Using centralized cryptocurrency trading platforms and custodians comes with a certain amount of risk as investors rely on the expertise of the exchange’s management team. Over the past eleven years since the creation of Bitcoin, there have been many reports of crypto exchanges that have either gone bankrupt or pulled an exit scam, leaving traders in despair and full of regrets. The most recent is the case of the FCoin Exchange.
FCoin Announces Insolvency
Perhaps, a project stepping out to say that it cannot refund users their money is one of the most heartbreaking moments for investors in the crypto space. And that was the news the community received from FCoin earlier this week.
FCoin is a cryptocurrency exchange that branded itself as the “first global autonomous digital asset trading platform and autonomous organization for the future community.” Sadly, barely two years after it launched, FCoin’s founder, Zhang Jian, announced on February 17, 2020, that the exchange has become insolvent and unable to pay users an estimated 13,000 BTC ($130 million).
This is coming from an exchange that was reported to have made up to 95% profit within the first few months of operations, with the CEO even claiming it was over 100 times. So the question many have been asking is, “how did FCoin go bankrupt, and what will happen to investors’ losses?”
FCoin’s $130M Doom Started From Its Peak Period
While no one can tell what comes next for affected investors, a new report from PeckShield, an on-chain analysis, and security startup, shows that the FCoin’s downfall was a slow and cruel one, which started after the exchange hit its peak just two months after it became operational. FCoin exchange was launched in May 2018.
The security firm performed a comprehensive traceability tracking and asset flow analysis on all of FCoin’s BTC 33,938 wallet addresses, including cold wallets, hot wallets, user wallets, etc., to track the movement of funds from the wallets.
According to PeckShield’s report, FCoin exchange saw its highest Bitcoin balance on July 19, 2018, with a total of 13,272 BTC. However, this milestone was followed by a massive outflow of 10,000 BTC within 40 days, an event that PeckShield described as “paradoxical.” As of August 31, 2018, FCoin’s BTC balance was just 3,759 BTC. While it is unclear what happened to the assets, the decline occurred during the period the exchange had data decision errors, as per to Jian’s announcement.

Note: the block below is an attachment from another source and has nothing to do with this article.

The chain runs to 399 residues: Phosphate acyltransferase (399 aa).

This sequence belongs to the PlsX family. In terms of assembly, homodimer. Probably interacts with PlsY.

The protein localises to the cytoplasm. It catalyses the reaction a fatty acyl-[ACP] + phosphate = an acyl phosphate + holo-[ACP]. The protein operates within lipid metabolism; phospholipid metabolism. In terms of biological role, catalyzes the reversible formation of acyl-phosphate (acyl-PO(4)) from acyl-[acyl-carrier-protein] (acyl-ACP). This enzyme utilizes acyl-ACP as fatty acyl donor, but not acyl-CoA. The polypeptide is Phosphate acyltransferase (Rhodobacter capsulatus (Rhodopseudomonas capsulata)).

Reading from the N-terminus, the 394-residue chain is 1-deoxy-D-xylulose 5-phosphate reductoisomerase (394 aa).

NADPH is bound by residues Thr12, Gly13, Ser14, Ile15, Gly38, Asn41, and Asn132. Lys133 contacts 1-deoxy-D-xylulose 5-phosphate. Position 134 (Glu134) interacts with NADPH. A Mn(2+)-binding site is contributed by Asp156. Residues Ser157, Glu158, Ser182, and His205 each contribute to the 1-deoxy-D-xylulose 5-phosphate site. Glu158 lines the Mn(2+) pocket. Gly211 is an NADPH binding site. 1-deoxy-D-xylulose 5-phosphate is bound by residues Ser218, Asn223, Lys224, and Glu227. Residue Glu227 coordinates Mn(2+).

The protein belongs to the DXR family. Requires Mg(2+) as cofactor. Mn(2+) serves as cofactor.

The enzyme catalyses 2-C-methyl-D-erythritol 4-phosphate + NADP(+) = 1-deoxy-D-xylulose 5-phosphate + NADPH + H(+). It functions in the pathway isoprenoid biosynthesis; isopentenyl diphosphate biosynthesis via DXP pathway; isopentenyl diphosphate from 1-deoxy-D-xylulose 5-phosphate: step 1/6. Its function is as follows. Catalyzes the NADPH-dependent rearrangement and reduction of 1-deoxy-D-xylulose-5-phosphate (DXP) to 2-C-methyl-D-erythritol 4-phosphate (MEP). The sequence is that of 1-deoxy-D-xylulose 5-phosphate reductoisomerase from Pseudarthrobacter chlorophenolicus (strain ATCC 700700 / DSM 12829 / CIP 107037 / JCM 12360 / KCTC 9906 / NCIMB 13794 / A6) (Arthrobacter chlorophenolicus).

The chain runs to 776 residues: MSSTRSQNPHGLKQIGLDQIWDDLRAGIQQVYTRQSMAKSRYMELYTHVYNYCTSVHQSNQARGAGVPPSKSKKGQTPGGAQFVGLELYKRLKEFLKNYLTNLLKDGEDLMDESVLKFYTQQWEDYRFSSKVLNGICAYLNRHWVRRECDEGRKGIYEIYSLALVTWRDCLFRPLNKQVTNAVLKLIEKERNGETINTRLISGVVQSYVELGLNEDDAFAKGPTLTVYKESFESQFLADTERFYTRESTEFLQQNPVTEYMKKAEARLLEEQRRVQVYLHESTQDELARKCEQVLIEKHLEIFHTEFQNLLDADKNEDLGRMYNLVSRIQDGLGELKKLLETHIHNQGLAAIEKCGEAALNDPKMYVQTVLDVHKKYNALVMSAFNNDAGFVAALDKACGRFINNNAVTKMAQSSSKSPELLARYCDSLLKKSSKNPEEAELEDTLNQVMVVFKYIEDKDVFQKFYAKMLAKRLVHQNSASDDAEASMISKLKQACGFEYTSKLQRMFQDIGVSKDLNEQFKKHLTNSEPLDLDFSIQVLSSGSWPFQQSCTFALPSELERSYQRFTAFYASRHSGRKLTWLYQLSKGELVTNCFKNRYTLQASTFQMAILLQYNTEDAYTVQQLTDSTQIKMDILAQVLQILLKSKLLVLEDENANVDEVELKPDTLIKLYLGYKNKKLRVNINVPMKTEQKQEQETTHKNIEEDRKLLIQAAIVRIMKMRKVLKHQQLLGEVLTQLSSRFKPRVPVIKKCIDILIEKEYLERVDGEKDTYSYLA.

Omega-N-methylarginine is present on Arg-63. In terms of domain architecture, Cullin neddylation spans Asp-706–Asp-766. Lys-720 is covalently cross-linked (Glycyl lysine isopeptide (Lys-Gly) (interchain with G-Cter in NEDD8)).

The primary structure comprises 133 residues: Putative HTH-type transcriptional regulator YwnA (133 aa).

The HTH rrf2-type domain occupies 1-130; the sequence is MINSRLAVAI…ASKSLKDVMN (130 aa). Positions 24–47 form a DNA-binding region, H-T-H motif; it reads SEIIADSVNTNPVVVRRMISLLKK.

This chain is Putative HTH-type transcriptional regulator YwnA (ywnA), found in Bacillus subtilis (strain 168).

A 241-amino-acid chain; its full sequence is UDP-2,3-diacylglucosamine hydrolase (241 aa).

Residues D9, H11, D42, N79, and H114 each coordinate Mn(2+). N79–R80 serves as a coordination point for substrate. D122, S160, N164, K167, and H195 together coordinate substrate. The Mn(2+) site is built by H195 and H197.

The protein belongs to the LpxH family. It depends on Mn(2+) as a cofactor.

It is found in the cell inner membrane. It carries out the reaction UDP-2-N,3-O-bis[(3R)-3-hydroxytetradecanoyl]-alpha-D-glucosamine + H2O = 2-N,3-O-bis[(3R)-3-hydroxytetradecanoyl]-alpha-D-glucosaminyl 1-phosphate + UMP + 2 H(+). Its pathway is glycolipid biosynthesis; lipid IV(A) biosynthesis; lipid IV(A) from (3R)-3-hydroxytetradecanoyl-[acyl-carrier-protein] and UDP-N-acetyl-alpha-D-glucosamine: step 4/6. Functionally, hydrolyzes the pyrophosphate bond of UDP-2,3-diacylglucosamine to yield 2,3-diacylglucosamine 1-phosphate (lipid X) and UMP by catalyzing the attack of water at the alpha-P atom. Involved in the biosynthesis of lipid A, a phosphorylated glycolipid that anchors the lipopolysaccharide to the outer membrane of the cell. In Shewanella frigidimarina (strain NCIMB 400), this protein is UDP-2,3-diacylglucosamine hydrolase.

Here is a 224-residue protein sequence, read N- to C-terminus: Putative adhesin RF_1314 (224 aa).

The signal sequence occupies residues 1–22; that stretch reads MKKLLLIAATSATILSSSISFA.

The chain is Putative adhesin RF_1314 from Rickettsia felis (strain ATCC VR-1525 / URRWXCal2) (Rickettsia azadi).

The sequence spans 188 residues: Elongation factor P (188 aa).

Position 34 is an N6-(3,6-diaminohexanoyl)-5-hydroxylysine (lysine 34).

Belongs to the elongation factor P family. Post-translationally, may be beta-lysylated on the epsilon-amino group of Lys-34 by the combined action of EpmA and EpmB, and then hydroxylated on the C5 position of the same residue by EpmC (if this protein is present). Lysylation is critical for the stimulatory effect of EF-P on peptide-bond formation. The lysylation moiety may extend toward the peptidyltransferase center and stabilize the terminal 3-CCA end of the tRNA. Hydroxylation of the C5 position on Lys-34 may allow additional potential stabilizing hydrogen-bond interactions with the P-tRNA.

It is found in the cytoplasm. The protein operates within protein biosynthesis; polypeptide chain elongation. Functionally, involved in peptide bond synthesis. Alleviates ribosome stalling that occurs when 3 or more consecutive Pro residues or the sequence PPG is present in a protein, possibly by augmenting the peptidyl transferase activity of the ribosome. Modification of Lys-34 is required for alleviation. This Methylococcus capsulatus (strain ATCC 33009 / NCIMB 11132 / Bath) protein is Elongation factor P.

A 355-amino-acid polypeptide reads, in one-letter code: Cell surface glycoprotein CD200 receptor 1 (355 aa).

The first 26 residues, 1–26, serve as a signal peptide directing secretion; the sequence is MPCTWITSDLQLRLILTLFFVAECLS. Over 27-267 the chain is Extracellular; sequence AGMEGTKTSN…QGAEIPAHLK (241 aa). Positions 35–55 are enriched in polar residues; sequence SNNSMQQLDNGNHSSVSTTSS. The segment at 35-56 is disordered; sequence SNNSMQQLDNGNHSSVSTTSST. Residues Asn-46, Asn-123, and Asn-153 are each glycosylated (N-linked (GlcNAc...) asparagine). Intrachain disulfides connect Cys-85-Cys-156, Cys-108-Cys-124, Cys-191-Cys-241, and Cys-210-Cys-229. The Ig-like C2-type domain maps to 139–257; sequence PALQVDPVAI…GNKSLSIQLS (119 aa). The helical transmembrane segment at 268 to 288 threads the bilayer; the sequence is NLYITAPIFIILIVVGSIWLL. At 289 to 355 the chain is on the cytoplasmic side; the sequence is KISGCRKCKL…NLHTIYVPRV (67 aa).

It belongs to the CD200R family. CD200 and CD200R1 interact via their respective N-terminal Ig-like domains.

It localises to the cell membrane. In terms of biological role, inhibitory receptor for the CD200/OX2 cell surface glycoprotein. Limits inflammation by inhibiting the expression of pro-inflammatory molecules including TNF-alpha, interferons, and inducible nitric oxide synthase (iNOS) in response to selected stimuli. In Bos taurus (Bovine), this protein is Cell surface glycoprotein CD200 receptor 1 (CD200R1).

After the sudden crash, FCoin’s Bitcoin balance started rising again until it reached a total of 7,324 BTC in November 2018. Unfortunately, that was as high as the balance could get before it began to decline gradually, leaving about 477 BTC as the current balance.
Where Did The Funds Go?
PeckShield’s report suggests that FCoin’s cold wallet starting with 12rU7w sent a total of 8,009 BTC and 11,107 BTC to 19xHiA and 1PFtrR respectively in multiple transactions. The transfers were made from June 13, 2018, to February 17, 2020, with each transaction carrying between 200 to 900 BTC.
After receiving the funds, 19xHiA and 1PFtrR further transferred the BTC in 100s, 150s or 200s, to different cryptocurrency exchanges, including “Huobi, OKEx, Coinbase, Bitfinex, Binance, Bitstamp, Gate.io, Bibox, Renrenbit and so on. Huobi received the highest amount with a total of 1472 BTC.
According to PeckShield, these are only an estimate of the amount that went into exchanges. “The actual amount of BTC transferred from the cold wallet address starting with 12rU7wh far exceeds these,” the security startup said in the report.
What Will Happen To Affected Investors?
It is clear that this is the end of FCoin, and the exchange’s insolvency was not caused by hacks, like in the case of MT Gox and Cryptopia. The founder claimed that the data error, which started in 2018, was mainly responsible for FCoin’s ignoble end.
While there is currently no well laid out plan on how investors will get their money, Jian, in his announcement on Reddit, said that he would use the profits from his projects to compensate users of their losses, and this may take up to three years.
“I have decided to switch tracks and start again, hoping to get up again as soon as possible and use my new project profits to compensate everyone for their losses. I will disclose any important progress of the new project through public channels.
Once the new project is on track, I will begin the long-term mail withdrawal process, which may take 1-3 years. In addition, for the other losses of FT and FMEX investors, I am also willing to use the profit of the new project to compensate. The specific calculation method will be discussed with you at the beginning of the compensation,” he said.
The post Unravelling The Mystery: Report Shows FCoin’s $130M Insolvency Started From Its Early Days appeared first on CryptoPotato.
Source: Crypto Potato